The source said a Witness report last week, which said residents had only received bills reflecting water usage, “made perfect sense” because the system shutting down midway meant most of a customers’ information would not have been captured on the bill.

“It has huge implications, and it requires people to manually clean customers’ data, which takes two to three days,” one insider said.

The process had to be repeated eight times because of further hits of load shedding last month. “The system needs a UPS because it needs a constant power source feeding it. A generator isn’t good enough since it takes a few minutes to kick in,” a source said.

“It is a critical system and has all customers’ information. What would have happened if it crashed completely? These are complex systems which require care. Data would have been corrupted for millions of accounts.”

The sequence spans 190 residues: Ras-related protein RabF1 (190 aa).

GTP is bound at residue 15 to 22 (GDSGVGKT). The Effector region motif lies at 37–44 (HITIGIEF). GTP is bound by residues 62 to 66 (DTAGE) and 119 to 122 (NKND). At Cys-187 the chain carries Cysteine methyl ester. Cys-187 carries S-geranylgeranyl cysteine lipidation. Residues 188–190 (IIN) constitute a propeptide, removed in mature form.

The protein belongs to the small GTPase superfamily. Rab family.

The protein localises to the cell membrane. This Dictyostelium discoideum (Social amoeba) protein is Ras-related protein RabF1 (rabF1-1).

The source also alleged that staff still could have given customers a printout of their electricity usage and rates if they were unable to provide bills. “But staff are lazy and they are unwilling to learn things,” the source claimed.

Meanwhile, the strike has allegedly slowed down the closing of February’s books for Msunduzi, and bills are said to be incomplete.

“The books were supposed to be closed last week and invoices were to be processed over the weekend. Now because of the strike the receipts at the cash halls weren’t processed on time, so at the very least there’ll be a huge backlog and no one knows whether customers have got bills,” the source said.

The source said the much-maligned SAP system was not to blame, but rather the City’s lack of proper implementation, oversight and accountability.

Msunduzi spokesperson Ntobeko Ngcobo was sent a detailed query but did not respond to it or calls or texts.

City 'wasted money' on problematic SAP System

The City’s SAP financial system is problematic and every month thousands of statements sent to consumers are either incorrect or unbalanced.

This is according to Msunduzi’s disgruntled finance workers who have raised the issue of SAP as one of the reasons they recently went on an unprotected strike.